In this post, we will show you how to charge a motorcycle battery with a car charger fast and easily. But there are some things to consider first.
Most motorcycles nowadays utilize the 12v electrical system the same as cars do. This means it is safe to use most 12v car chargers on a 12v motorcycle battery. Problems may arise if you try and charge these small-capacity motorcycle batteries with a high charge rate designed for big car and truck batteries.
I use a 12v smart charger from Ctek, which is a multi-step charger designed to keep your battery in tip-top condition. This is so the battery will last many years. It has a few different charge rates for small and big 12v batteries.
It is important to charge your motorcycle battery at the correct charge rate, usually under 3 Amps. Read on for more information so as to not destroy your small motorcycle battery with excess power.
Table of Contents
- 1 How to charge a dead motorcycle battery
- 2 Charging a motorcycle battery with a car battery, is it safe?
- 3 How to charge a 6-volt motorcycle battery
- 4 Can you charge a motorcycle battery while still connected
- 5 How to revive a dead motorcycle battery
- 6 Does a motorcycle battery charge while idling?
- 7 Conclusion
How to charge a dead motorcycle battery
There are a couple of ways to charge a dead motorcycle battery. You can fully remove the battery and charge it up with a 12v charger or you can attach a set of fly lead plugs to the battery terminals.
I prefer the fly lead method as some batteries are hidden and require the removal of side panels and plastic covers. These fly plugs can be bolted onto the battery and left on for the life of the battery.
Best motorcycle battery charge rate at 12v
As motorcycle batteries are much smaller than car batteries they must be charged at a slower rate. This will prevent gassing and overheating of the battery.
It is best to charge motorcycle batteries at 2 amps or less. This rate will give you the best conditions to charge your motorcycle battery.
Many 12v smart chargers will have a motorcycle or small battery setting that will restrict the current to the battery. I use a Ctek smart battery charger for my Harley Davidson motorcycle and my Yamaha MT07. But it can be used for any motorcycle or car.
As motorcycle batteries are much smaller in size and capacity it is best to charge them at a rate of 2 amps or less. I just can’t stess this enough.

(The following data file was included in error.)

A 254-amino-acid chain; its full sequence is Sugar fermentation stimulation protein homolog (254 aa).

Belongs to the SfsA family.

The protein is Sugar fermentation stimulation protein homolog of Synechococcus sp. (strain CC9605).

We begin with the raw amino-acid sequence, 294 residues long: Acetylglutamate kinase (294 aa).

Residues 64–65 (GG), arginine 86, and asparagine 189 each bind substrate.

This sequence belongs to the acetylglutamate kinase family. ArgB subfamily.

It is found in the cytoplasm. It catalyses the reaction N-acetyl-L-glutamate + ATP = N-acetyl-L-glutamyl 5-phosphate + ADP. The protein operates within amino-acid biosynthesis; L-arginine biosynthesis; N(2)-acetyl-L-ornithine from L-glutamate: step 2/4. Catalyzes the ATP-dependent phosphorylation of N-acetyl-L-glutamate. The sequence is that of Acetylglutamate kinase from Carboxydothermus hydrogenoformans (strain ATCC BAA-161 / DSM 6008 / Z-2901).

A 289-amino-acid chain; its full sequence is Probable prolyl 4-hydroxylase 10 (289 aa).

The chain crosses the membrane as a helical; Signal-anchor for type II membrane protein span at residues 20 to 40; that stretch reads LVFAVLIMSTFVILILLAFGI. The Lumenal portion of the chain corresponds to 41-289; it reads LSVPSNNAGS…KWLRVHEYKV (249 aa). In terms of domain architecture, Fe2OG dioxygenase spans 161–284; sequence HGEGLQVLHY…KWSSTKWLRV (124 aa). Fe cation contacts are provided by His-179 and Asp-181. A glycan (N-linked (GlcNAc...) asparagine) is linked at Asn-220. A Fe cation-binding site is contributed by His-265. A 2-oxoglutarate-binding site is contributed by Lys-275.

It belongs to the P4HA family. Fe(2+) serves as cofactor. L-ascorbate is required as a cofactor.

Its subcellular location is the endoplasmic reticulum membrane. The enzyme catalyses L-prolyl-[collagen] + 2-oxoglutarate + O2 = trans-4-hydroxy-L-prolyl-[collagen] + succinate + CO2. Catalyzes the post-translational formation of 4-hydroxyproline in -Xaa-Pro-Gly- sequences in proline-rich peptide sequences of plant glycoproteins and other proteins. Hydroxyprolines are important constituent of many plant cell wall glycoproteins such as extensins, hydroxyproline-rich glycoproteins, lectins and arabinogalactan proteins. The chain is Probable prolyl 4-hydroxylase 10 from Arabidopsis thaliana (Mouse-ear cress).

How long to charge a motorcycle battery at 2 amps?
Depending on the size of the battery and how discharged the motorcycle battery is, it could take up to 10hours to charge a motorcycle battery fully.
Let’s say for example if you have a YTX20L-BS 12V/20Ah battery. This is a 20Ah battery at 12 volts. So if your charge rate is 2 amps then 2Ax10H = 20Ah.
If your charge rate is 1 Amp then it will take 20 hours to charge a 20Ah motorcycle battery.
This is the safest way on charging a motorcycle battery with a car charger.
Charging a motorcycle battery with a car battery, is it safe?
It is not recommended to charge a motorcycle battery by using a car battery. This is because there is no regulation of the charge rate and you can easily pump in over 10Ah by a direct connection to a car battery.
It would be ok for a few seconds if you are jump-starting your motorcycle from a car battery but no longer. Excess gassing and overheating will be a problem for the smaller battery.
How to charge a 6-volt motorcycle battery
You cannot use a 12v battery charger to charge a 6v motorcycle battery. You will have to purchase a dedicated 6V battery charger for the task.
Some smart chargers have a setting that allows you to switch between 6v and 12v. Some old Triumphs have a 6v electrical system and people are converting them over to 12v systems with new alternators and rectifiers. So it may be easier to buy a dedicated 6v battery charger.
Charging a 6V battery is the same as a 12V battery. Just make sure to use the 6V selection switch. You will find that the charger may output around 7V to fully charge the battery. As always keep an eye on the battery for the first 10 minutes to make sure everything is fine and there is no excess gassing or heat generation.
Can you charge a motorcycle battery while still connected
Yes, you can charge a motorcycle battery while it is still connected. In fact, many smart battery chargers supply a fly lead to permanently connect to your battery.